TOKYO — When Ricardo Parras flew across the Pacific to study in Japan, the turbulence he encountered was of the emotional variety.
Having grown up in predominantly Hispanic Los Banos, Calif., Parras missed being surrounded by Spanish-speakers from his own culture. He also missed his relatives, some of whom could not understand why he chose to travel more than 5,000 miles to work toward his college degree.
Samantha Rios-Arizala had to struggle financially to afford the cost of studying in Tokyo, but believes the experience will enrich her life enough to make the extra effort worthwhile.
“In Mexican culture, family is very important,” said Parras, who is studying international business at Temple University’s campus in Tokyo. “The fact that I am so far away hurts them and it hurts me. But it’s for my future, and they understand that.”
Parras said he transferred to Temple in Japan in the hope that mastering Japanese would be helpful for a career in business. A military veteran, he said he also thought the Japanese way of life would resemble military culture in an important way. “There’s a certain respect for authority that you show in both places,” he said.
The number of Americans studying abroad has tripled over the last two decades, as students increasingly see the academic, social and professional advantages of overseas experiences, and university officials shore up their international programs in response.
But, for both cultural and financial reasons, it’s an opportunity first-generation and minority college students like Parras are less likely to get.
At a growing number of universities, those disparities are raising concerns over equity and changing demographics. As higher education becomes more diverse, universities eager to maintain vibrant study abroad programs must expand their reach and appeal, said Andrew Gordon, president of Diversity Abroad, which connects non-White, first-generation and low-income students with foreign study opportunities.
Universities are taking such steps as sponsoring student passport fees and encouraging networking among minority parents, with some success. Yet the gaps have persisted.
Non-Whites make up just under 40 percent of U.S. college and university students, but only 24 percent of study abroad participants, according to a report by the Washington D.C.-based Institute of International Education.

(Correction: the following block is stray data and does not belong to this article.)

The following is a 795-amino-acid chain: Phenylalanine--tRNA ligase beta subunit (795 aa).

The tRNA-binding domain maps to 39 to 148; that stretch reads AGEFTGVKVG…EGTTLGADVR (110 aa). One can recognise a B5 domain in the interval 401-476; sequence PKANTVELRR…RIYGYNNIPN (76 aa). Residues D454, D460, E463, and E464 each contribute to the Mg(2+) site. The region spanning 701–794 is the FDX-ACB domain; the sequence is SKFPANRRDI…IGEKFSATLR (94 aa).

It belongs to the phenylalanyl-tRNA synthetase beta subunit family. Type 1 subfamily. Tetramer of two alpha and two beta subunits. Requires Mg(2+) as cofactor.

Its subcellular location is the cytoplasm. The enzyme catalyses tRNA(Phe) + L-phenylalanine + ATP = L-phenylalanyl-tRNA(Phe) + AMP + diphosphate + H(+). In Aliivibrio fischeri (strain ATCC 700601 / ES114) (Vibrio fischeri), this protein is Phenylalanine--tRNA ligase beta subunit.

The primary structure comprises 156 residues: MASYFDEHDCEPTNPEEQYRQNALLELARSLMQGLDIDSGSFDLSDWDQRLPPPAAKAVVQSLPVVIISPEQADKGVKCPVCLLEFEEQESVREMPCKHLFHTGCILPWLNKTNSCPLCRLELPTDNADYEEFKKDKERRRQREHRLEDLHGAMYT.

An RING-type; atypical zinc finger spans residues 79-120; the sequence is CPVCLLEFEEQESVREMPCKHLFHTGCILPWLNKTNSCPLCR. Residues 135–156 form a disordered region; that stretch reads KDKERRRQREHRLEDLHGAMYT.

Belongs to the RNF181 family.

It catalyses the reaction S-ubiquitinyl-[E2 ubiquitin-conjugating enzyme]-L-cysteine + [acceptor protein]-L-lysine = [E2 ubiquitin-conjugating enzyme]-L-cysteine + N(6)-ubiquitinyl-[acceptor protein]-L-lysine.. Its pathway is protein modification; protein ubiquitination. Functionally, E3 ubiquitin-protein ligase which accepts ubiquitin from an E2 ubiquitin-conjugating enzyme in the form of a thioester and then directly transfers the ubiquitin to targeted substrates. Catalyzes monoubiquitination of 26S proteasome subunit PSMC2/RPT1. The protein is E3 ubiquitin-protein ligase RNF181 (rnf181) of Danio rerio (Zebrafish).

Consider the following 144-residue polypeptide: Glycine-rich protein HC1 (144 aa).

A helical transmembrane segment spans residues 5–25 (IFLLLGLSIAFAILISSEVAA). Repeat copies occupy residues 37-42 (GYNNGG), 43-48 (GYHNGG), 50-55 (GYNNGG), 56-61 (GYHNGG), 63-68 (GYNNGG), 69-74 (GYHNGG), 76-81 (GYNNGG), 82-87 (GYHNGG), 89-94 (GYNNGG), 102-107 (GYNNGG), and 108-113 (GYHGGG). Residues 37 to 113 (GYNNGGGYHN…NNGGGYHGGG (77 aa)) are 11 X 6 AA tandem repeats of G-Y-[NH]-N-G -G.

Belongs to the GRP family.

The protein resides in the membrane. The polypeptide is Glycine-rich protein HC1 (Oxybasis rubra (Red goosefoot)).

Blacks and Hispanics are particularly underrepresented. Blacks — who make up 13 percent of all students — account for only 5 percent of Americans who study abroad, and Hispanics 7.5 percent, compared to their 11 percent share of enrollment overall. (Asian students make up 7.7 percent of study abroad participants, a higher share than their 6.7 percent of total enrollment.)
Low-income White students struggle to afford the cost of study abroad programs, too, and many wealthy non-White families can pay the extra costs with ease. But demographic studies of higher education in America show that Black and Hispanic college students are disproportionately likely to be poor and the first generation of their families attending college — two major reasons their participation rates in study abroad programs are lower, according to several experts.
Low-income and first-generation students not only struggle to pay for study abroad, which can require such costs as air fare and passport application fees on top of tuition; they also tend to come from families with less knowledge about college, or may assume that study abroad is solely for more privileged classmates, especially women, who still comprise two-thirds of American study abroad students.
“Back in the day, study abroad was really seen as a finishing school for White women, and that has really stuck,” said Daniel Obst, deputy vice president at the Institute of International Education.
Temple’s Tokyo campus enrolls a mix of students who are studying abroad for semester- or year-long stints, usually during their junior years, and students like Parras, who hope to finish their degrees there.
Several university administrators say that a more diverse pool of Americans attend college in Japan than in many other countries — particularly European ones — partly because of the large U.S. military presence. Soldiers who fall in love with the country during overseas postings often return to study using GI Bill benefits, which can be used for overseas programs that meet certain guidelines.
Other students become enraptured with Japanese culture at a young age, seek an overseas adventure or hope the experience will strengthen their job credentials.
Yet some first-generation Black and Hispanic students said their family members responded with disbelief when they announced their plans to study in Tokyo, a sometimes overwhelming city with a population of more than 13 million.